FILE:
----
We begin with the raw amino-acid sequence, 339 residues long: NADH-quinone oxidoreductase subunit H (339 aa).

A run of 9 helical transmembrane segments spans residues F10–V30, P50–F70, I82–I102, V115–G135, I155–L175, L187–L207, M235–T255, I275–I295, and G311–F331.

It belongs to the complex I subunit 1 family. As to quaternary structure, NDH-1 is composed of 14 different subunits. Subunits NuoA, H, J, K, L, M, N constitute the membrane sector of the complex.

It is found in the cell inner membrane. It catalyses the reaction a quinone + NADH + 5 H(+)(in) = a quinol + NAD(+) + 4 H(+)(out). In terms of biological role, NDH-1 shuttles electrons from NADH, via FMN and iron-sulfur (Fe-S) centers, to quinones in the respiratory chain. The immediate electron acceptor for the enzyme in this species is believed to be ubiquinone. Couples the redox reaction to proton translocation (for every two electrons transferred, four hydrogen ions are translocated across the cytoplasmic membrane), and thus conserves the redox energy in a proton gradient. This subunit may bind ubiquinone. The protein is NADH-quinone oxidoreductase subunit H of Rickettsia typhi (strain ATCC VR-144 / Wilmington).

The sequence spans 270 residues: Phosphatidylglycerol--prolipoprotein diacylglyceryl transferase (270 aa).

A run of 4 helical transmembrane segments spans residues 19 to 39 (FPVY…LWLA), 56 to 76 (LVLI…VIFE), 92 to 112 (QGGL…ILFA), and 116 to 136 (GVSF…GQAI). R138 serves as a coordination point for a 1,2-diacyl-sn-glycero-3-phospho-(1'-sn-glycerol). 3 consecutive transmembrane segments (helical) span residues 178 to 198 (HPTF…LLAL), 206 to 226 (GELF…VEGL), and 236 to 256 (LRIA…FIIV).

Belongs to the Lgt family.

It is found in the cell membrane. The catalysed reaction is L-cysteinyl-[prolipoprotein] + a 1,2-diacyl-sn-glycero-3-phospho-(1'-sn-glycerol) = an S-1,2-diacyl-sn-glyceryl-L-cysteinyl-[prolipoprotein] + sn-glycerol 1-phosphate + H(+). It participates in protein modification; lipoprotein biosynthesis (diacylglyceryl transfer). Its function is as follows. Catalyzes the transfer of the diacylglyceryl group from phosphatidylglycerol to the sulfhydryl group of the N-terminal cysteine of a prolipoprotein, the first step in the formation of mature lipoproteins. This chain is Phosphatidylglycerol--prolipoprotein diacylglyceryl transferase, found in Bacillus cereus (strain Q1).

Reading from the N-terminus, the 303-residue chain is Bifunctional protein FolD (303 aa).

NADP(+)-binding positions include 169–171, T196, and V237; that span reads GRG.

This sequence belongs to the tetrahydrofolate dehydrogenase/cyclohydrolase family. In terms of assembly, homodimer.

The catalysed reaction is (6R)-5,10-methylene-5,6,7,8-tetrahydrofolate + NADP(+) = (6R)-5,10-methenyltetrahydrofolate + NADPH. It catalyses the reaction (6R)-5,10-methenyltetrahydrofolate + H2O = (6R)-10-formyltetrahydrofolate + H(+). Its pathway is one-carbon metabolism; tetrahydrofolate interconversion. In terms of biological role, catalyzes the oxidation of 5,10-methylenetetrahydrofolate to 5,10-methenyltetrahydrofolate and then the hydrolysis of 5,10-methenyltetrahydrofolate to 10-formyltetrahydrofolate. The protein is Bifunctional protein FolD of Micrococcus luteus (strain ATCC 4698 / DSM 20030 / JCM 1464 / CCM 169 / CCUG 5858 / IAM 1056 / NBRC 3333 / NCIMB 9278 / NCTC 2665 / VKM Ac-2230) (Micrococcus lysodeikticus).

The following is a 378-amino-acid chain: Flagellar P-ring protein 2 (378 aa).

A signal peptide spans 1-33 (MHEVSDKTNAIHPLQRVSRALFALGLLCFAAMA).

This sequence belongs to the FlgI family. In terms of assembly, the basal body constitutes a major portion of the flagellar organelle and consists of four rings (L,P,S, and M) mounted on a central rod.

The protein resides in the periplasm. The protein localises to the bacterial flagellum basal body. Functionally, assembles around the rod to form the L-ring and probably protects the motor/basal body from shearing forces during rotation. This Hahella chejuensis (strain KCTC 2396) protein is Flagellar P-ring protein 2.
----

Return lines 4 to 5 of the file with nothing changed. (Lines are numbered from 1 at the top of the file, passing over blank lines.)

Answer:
It is found in the cell inner membrane. It catalyses the reaction a quinone + NADH + 5 H(+)(in) = a quinol + NAD(+) + 4 H(+)(out). In terms of biological role, NDH-1 shuttles electrons from NADH, via FMN and iron-sulfur (Fe-S) centers, to quinones in the respiratory chain. The immediate electron acceptor for the enzyme in this species is believed to be ubiquinone. Couples the redox reaction to proton translocation (for every two electrons transferred, four hydrogen ions are translocated across the cytoplasmic membrane), and thus conserves the redox energy in a proton gradient. This subunit may bind ubiquinone. The protein is NADH-quinone oxidoreductase subunit H of Rickettsia typhi (strain ATCC VR-144 / Wilmington).

The sequence spans 270 residues: Phosphatidylglycerol--prolipoprotein diacylglyceryl transferase (270 aa).